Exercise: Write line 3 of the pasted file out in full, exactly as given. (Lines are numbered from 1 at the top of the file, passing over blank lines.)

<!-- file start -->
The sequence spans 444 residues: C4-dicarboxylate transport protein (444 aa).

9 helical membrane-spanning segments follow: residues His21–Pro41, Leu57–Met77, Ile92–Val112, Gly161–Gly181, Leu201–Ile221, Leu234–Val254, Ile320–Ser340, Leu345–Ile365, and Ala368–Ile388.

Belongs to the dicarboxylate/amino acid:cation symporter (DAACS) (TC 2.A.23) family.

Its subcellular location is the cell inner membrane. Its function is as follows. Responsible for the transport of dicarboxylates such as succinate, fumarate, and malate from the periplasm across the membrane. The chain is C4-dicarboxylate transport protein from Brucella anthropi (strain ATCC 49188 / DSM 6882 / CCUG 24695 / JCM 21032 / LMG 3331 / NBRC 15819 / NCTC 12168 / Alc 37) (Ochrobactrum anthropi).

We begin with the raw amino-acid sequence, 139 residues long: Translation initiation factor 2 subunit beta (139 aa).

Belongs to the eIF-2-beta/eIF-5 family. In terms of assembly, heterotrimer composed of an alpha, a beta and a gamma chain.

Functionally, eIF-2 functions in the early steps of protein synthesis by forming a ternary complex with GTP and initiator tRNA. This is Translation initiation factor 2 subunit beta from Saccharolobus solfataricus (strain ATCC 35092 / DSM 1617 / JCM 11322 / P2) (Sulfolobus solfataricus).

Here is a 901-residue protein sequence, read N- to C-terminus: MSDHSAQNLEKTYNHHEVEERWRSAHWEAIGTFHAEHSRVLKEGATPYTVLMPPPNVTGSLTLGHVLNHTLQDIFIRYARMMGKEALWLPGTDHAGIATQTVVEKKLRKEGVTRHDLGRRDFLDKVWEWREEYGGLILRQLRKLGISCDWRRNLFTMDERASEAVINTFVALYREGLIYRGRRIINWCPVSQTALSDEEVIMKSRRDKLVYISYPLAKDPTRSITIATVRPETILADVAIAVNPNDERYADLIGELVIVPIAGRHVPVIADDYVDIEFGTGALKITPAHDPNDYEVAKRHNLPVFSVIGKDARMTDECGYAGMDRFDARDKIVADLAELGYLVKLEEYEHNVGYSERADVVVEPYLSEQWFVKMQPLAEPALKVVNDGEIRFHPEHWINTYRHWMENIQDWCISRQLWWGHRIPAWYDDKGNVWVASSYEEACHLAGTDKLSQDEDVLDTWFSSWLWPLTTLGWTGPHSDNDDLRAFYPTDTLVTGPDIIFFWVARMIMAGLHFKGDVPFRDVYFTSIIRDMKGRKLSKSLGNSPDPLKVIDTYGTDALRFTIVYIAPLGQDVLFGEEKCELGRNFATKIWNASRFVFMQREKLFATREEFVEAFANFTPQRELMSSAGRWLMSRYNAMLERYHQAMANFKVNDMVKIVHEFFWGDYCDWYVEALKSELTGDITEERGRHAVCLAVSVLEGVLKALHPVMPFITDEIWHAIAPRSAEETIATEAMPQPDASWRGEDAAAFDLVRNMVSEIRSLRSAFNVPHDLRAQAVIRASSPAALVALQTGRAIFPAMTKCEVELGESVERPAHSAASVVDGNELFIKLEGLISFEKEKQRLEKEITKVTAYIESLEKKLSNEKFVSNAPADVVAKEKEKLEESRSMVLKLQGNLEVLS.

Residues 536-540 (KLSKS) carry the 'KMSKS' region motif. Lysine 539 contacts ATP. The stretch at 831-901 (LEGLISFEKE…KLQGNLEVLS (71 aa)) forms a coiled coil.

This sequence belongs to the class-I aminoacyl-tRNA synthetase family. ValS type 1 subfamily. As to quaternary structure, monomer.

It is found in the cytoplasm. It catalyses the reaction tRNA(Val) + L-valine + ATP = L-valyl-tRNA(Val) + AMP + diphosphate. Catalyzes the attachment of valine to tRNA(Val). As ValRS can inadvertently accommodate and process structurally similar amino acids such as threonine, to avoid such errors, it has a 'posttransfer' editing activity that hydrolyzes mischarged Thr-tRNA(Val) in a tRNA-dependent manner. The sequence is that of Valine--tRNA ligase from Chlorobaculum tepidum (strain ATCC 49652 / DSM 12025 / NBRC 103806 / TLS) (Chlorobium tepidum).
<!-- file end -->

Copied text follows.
Belongs to the dicarboxylate/amino acid:cation symporter (DAACS) (TC 2.A.23) family.